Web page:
There are millions of restaurants, but if you have a food allergy you know eating out can be a challenge. We created this site to help you the next time you wonder, "Can I Eat There?"

You'll find links to food allergen guides for restaurants good enough to provide them and info on how to check out those that don't. Our city specific posts are decicated to those local joints we all love.

We hope this site expands your dining horizons... and keeps you healthy!


Dinner with Friends - A Scary Reminder

We know eating out at a restaurant with a food allergy can be tough, but what about when your friends invite you over for dinner. Since learning of my food allergies, my husband and I have been inviting more people over to our house for dinner - it keep us in control.

But, there are some of our friends who know all about our food allergies and are more than happy to do whatever they can for us. So when we were invited to dinner by one of those friends last night we thought it would be no problem - they know I can't have soy, crab or chicken. We been there a few times with no problems. So yesterday afternoon, we called ahead, "What's for dinner?"

"Cioppino," the chef said.

"There's no crab in it right?" my husband said.

"Oh that's right she can't have crab," our friend said. "I forgot about that, but I haven't put the crab in yet, so I'll make a batch without it just for her."

"Great, thanks," my husband said.

You can probably figure out where this is going... that's right, today I had to take a trip to urgent care. I'm ok, but I am 99.9% sure I ended up eating some crab. The rash, throat tightness, numb tongue and sweating were dead giveways.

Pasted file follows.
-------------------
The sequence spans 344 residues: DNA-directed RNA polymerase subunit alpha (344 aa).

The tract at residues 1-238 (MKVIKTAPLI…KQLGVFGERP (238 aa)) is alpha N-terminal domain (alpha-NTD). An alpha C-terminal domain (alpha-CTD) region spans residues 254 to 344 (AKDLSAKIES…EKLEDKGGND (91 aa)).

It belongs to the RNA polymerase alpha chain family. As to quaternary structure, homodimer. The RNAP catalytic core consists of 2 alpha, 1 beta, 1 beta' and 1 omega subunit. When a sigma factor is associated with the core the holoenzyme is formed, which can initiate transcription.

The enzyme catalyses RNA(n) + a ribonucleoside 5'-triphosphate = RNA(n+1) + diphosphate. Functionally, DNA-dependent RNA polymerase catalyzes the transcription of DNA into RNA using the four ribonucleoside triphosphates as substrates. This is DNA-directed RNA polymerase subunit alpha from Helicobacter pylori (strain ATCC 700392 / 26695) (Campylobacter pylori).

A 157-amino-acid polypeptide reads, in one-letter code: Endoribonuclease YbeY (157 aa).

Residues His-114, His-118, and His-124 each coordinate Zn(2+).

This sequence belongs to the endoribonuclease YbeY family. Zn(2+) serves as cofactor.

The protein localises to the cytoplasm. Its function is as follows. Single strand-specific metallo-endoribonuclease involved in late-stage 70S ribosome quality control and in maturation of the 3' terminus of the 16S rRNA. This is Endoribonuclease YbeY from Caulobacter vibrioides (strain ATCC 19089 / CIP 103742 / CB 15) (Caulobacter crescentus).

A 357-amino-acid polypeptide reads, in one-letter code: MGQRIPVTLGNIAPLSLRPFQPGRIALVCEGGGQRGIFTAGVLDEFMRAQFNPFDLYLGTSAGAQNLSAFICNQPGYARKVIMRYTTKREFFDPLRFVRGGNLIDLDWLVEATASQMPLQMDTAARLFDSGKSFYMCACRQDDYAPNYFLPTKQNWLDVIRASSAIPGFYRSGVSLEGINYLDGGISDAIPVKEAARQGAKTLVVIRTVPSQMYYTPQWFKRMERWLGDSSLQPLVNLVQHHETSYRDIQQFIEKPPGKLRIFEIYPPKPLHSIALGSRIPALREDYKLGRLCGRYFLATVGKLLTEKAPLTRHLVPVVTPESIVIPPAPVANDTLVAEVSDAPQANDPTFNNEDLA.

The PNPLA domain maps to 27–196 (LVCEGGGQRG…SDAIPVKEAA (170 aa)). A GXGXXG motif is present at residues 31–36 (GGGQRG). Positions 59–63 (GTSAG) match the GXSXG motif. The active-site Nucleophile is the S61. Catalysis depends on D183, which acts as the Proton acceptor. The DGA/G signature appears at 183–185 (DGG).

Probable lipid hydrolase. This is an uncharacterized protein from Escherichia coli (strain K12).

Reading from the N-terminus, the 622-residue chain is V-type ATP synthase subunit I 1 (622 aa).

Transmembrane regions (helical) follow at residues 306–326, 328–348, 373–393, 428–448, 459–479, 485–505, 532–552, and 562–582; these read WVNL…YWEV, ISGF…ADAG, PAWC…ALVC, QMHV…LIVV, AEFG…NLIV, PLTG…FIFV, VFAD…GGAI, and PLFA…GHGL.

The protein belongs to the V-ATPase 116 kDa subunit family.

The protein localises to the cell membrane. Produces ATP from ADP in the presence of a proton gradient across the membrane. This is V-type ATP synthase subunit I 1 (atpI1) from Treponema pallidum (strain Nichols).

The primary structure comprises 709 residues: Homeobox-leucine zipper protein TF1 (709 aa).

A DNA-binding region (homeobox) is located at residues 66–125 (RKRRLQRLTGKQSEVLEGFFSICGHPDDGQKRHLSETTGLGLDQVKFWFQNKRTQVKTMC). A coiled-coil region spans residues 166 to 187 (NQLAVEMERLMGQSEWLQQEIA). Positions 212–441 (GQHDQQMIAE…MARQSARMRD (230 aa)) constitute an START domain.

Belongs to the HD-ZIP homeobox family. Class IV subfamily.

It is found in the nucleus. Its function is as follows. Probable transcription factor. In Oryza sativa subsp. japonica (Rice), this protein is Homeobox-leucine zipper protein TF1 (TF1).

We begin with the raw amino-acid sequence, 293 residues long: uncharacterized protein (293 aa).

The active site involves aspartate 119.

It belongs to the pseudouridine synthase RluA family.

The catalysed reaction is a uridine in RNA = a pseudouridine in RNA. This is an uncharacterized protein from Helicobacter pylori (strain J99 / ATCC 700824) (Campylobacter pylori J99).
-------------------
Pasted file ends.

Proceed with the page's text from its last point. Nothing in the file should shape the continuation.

We think we know what happened. Our friend, who kindly made me my own bowl, didn't know that he also had to use a separate ladle when dishing up my soup.

This experience taught us a lesson. We need to be just as vigilant with our friends as we are with strangers in restaurants. Most of them don't know all the rules of food allergies, like be sure there's no cross contamination.

Here's some tips I know I will remember the next time a friend invites us to dinner.
1. Remind your friend of your allergy, ask them if they are comfortable accomodating it and be sure they understand the seriousness of your allergy. If they seem at all put off, invite them your house instead. Or offer to bring your own dinner if they are having mutiple people and have their heart set on a specific dish.
2. If they are willing to do the extra to have you over, great! But, be sure they know to check the ingredients on everything and if there is something you can't eat they need to cook your portion without it in its own pan with its own utensils.
3. Call ahead to find out what's for dinner, remind your friend of your food allergy again.
4. If you have any doubt about what they are making, politely tell them you are unsure you can eat that, and then stay home.
5. Remind your friend of your food allergy when you arrive for dinner, double check that they have followed the rules. Check labels on any items you can that were used in your meal.
6. If you have any doubts anywhere along the way, politely excuse yourself from the meal and eat when you get home.

In the end your friends would rather you excuse yourself from a meal than have you end up in the emergency room, or worse.

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